Nathalie Bondil, director of the MMFA and curator of the exhibition, approaches Cuba and its culture with nervous delicacy, as if afraid her project would blow up if she chose the wrong image, wrote the wrong word or failed to show appreciation for Fidel Castro's regime.

She told a reporter, "It's not a political show. It's just a show."

On the contrary, it's a political show. As anyone in Castro's government would be quick to point out, every expression of Cuban culture is inevitably political. The title of the exhibition refers to a major political event, the beginning in 1868 of Cuba's first war for independence from Spain. Bondil makes sure we know about tyrants of the past, notably Gerardo Machado y Morales (dictator from 1925 to 1933) and Fulgencio Batista (1934-44 and 1952- 59). But somehow Castro never gets censured in the same way, though longevity has made him arguably the worst of the lot:He's lasted more than three times as long as Machado and Batista combined.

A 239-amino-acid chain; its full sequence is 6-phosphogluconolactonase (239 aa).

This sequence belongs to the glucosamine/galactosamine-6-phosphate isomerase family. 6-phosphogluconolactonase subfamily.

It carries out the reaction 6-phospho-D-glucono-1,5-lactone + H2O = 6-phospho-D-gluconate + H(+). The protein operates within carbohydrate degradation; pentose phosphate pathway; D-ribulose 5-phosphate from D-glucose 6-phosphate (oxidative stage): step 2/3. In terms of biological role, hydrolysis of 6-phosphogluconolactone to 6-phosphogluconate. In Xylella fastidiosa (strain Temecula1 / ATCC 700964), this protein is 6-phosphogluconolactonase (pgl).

Bondil's exhibition includes many paintings and drawings but it's not mainly an art show.

She wants to leave us with a generalized impression of Cuban history by showing us movie posters, cigar labels, postcards and a roomful of Castro and Che Guevara posters. She pays serious attention to documentary photography, especially the pictures taken by Walker Evans in 1933 for a book on the crimes of the Machado era. And everywhere a visitor goes, Cuban music plays in the background.

This may well be the most comprehensive anthology of Cuban images ever mounted outside Cuba, but it's intellectually undernourished. The thematic arrangement seems obvious and the 424-page catalogue, much of it written by contemporary Cuban critics, looks good but reads as a string of limp banalities.